Previous research suggested that patients with Fibromyalgia (FM) experience a higher pain intensity (clinical pain) than do patients with musculoskeletal pain after negative emotional priming compared to positive priming.
To further examine affective [defined as “influenced by or resulting from emotions”] pain modulation in FM, we applied an experimental pain induction to compare 30 patients with FM with 30 healthy (pain-free) participants (HC), and 30 patients with back pain (BP).
For another group of 30 patients with somatoform pain disorder (SF), we predicted the same pain modulation as for FM. [Note: somatoform pain disorder is defined as “persistent and chronic pain at one or more sites in which psychological factors are thought to play a role.”] As primes we presented positive, neutral, negative, and pain-related pictures and assessed pain intensity in response to a fixed pressure weight.
Overall, picture valence modulated pain intensities (in the order of pain-related > negative pictures > neutral), but the pain intensities between neutral and positive pictures did not differ significantly.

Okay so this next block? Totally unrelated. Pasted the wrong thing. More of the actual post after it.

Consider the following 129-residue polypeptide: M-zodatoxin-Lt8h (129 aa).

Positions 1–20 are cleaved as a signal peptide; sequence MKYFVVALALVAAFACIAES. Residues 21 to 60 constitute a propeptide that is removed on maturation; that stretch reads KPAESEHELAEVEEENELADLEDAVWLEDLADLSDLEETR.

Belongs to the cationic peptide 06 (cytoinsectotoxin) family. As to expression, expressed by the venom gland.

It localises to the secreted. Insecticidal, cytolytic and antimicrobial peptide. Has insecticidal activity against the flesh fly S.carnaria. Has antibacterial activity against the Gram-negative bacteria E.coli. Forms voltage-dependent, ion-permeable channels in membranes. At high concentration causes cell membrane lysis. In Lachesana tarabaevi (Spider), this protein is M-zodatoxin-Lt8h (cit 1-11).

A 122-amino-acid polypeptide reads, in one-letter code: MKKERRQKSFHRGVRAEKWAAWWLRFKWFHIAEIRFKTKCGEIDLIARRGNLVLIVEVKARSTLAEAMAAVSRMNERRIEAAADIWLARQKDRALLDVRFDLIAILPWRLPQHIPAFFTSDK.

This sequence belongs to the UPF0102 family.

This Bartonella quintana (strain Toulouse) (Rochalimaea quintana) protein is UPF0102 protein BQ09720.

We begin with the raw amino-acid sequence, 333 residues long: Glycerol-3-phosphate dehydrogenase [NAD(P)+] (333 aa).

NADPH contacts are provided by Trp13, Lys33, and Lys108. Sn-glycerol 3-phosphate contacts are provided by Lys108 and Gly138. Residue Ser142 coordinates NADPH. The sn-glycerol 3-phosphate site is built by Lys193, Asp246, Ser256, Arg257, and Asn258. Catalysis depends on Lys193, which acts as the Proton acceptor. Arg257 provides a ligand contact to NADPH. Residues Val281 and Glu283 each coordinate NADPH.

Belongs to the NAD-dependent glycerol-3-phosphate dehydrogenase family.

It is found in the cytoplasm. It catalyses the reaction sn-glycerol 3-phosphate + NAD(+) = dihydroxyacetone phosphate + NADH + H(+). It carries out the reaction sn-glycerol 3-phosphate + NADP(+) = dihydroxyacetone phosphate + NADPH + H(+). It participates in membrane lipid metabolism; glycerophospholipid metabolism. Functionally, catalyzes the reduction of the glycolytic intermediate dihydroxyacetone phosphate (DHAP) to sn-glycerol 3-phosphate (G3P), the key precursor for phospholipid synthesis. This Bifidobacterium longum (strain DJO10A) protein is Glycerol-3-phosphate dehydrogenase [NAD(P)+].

SF [somatoform pain disorder patients] reported significantly higher pain intensities than did BP [back pain] and HC [healthy controls]; FM were in between, but did not differ significantly from the three other groups. There was no interaction of priming and group.
Affective modulation of pain was not specifically altered in FM and SF, but SF were more sensitive to pressure pain than BP and HC.
Source: European Journal of Pain. 2007 Aug 25; [E-publication ahead of print] PMID: 17723312, Arnold BS, Alpers GW, Sub H, Friedel E, Kosmutzky G, Geier A, Pauli P. Klinikum Bad Bocklet, Bad Bocklet, Germany.